The temperature variations in the Caribbean are surprisingly slight, averaging between 75°F and 85°F (24°C-29°C) in both winter and summer. It can get really chilly, however, especially in the early morning and at night. The Caribbean winter is usually like a perpetual May. Overall, temperatures in the mid-80s (high 20s Celsius) prevail throughout most of the region, and trade winds make for comfortable days and nights, even without air-conditioning.
The humidity and bugs can be a problem here year-round. However, more mosquitoes come out during the rainy season, which usually occurs in autumn.
If you come in the summer, be prepared for a really broiling midafternoon sun.
Brochures make people feel that it's always sunny in the Caribbean, and that isn't necessarily the case. Different islands get different amounts of rain. On Aruba it hardly ever rains; on other islands, you can have overcast skies your entire vacation. Winter is generally the driest season, but even then it can be wet in mountainous areas, and you can expect brief afternoon showers, especially in December and January, on Martinique, Guadeloupe, Dominica, St. Lucia, on the north coast of the Dominican Republic, and in northeast Jamaica.
The curse of Caribbean weather, the hurricane season lasts -- officially, at least -- from June 1 to November 30. But there's no cause for panic: Satellite forecasts give enough warning that precautions can be taken.
The High Season & the Off Season
The Caribbean has become a year-round destination. The "season" runs roughly from mid-December to mid-April, which is generally the driest time of year in the Caribbean and the most miserable time of year in the U.S. Northeast and Midwest and in Canada. Hotels charge their highest prices during the peak winter period, and you'll have to make your reservations well in advance -- months in advance if you want to travel over Christmas or in the depths of February, especially around U.S. Presidents Day weekend.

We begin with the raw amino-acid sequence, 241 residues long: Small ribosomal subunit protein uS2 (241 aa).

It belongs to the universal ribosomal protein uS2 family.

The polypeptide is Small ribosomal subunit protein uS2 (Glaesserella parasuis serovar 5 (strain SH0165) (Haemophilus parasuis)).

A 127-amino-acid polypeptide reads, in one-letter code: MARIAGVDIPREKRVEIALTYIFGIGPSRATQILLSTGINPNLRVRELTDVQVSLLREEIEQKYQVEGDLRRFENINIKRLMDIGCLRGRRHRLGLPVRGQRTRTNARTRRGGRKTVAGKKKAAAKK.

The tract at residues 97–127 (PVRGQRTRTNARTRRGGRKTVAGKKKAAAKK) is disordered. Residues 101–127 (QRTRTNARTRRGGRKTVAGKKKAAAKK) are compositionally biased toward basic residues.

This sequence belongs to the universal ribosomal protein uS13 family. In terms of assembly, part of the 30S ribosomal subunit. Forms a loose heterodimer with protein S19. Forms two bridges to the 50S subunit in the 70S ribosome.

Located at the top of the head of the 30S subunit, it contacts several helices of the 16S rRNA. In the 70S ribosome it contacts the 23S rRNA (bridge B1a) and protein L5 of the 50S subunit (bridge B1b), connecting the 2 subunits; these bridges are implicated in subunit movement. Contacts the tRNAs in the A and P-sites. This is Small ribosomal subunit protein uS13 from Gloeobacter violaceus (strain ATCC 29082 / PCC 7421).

The off season in the Caribbean -- roughly from mid-April to mid-December (although this varies from hotel to hotel) -- is one big summer sale, though it's become more popular in recent years. In most cases, hotels, inns, and condos slash 20% to 50% off their winter rates.
Dollar for dollar, you'll spend less money by renting a summer house or self-sufficient unit in the Caribbean than you would on Cape Cod, Fire Island, or Laguna Beach. You just have to be able to tolerate strong sun if you're considering coming in the summer.
In the off season, the beaches are less crowded, and you can get good deals. But restaurants close, and hotels offer fewer facilities and may even use the off season for construction. Make sure to ask what work is going on, and if you decide to go anyway, ask for a room far away from the noise. If you're single and going during off season, ask for the hotel's occupancy rate. You want crowds!
Because there's such a drastic difference in high-season and off-season rates at most hotels, we've included both on every property we review. You'll see the incredible savings you can enjoy if your schedule allows you to wait a couple of months for your fun in the sun.
Note: This information was accurate when it was published, but can change without notice. Please be sure to confirm all rates and details directly with the companies in question before planning your trip.